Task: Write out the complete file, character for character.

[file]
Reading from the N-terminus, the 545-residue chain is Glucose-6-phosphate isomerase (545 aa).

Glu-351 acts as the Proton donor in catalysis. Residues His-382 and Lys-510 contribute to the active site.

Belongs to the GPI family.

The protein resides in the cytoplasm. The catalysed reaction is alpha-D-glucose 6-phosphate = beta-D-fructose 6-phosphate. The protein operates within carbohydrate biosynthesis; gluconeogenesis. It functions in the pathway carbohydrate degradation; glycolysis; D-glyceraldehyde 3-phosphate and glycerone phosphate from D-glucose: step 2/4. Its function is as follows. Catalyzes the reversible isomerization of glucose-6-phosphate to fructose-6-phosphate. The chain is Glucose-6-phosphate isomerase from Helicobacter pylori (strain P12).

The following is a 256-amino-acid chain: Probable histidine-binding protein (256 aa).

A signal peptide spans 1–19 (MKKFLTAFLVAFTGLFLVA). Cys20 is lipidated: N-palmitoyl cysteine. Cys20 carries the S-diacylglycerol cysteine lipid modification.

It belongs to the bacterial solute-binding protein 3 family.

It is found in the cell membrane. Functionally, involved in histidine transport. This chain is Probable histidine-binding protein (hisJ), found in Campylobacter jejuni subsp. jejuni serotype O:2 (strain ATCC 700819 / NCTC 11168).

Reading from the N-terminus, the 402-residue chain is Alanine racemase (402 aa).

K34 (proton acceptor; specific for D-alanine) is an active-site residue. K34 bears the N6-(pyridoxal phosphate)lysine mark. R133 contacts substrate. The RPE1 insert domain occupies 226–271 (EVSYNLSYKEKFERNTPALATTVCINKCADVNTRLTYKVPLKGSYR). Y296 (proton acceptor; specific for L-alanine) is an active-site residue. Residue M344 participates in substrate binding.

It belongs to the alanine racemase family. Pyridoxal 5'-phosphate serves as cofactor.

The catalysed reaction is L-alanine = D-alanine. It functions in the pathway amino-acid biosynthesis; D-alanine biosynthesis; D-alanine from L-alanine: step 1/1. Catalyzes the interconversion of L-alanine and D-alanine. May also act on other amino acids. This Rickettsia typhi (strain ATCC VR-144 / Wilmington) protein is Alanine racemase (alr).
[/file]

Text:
Reading from the N-terminus, the 545-residue chain is Glucose-6-phosphate isomerase (545 aa).

Glu-351 acts as the Proton donor in catalysis. Residues His-382 and Lys-510 contribute to the active site.

Belongs to the GPI family.

The protein resides in the cytoplasm. The catalysed reaction is alpha-D-glucose 6-phosphate = beta-D-fructose 6-phosphate. The protein operates within carbohydrate biosynthesis; gluconeogenesis. It functions in the pathway carbohydrate degradation; glycolysis; D-glyceraldehyde 3-phosphate and glycerone phosphate from D-glucose: step 2/4. Its function is as follows. Catalyzes the reversible isomerization of glucose-6-phosphate to fructose-6-phosphate. The chain is Glucose-6-phosphate isomerase from Helicobacter pylori (strain P12).

The following is a 256-amino-acid chain: Probable histidine-binding protein (256 aa).

A signal peptide spans 1–19 (MKKFLTAFLVAFTGLFLVA). Cys20 is lipidated: N-palmitoyl cysteine. Cys20 carries the S-diacylglycerol cysteine lipid modification.

It belongs to the bacterial solute-binding protein 3 family.

It is found in the cell membrane. Functionally, involved in histidine transport. This chain is Probable histidine-binding protein (hisJ), found in Campylobacter jejuni subsp. jejuni serotype O:2 (strain ATCC 700819 / NCTC 11168).

Reading from the N-terminus, the 402-residue chain is Alanine racemase (402 aa).

K34 (proton acceptor; specific for D-alanine) is an active-site residue. K34 bears the N6-(pyridoxal phosphate)lysine mark. R133 contacts substrate. The RPE1 insert domain occupies 226–271 (EVSYNLSYKEKFERNTPALATTVCINKCADVNTRLTYKVPLKGSYR). Y296 (proton acceptor; specific for L-alanine) is an active-site residue. Residue M344 participates in substrate binding.

It belongs to the alanine racemase family. Pyridoxal 5'-phosphate serves as cofactor.

The catalysed reaction is L-alanine = D-alanine. It functions in the pathway amino-acid biosynthesis; D-alanine biosynthesis; D-alanine from L-alanine: step 1/1. Catalyzes the interconversion of L-alanine and D-alanine. May also act on other amino acids. This Rickettsia typhi (strain ATCC VR-144 / Wilmington) protein is Alanine racemase (alr).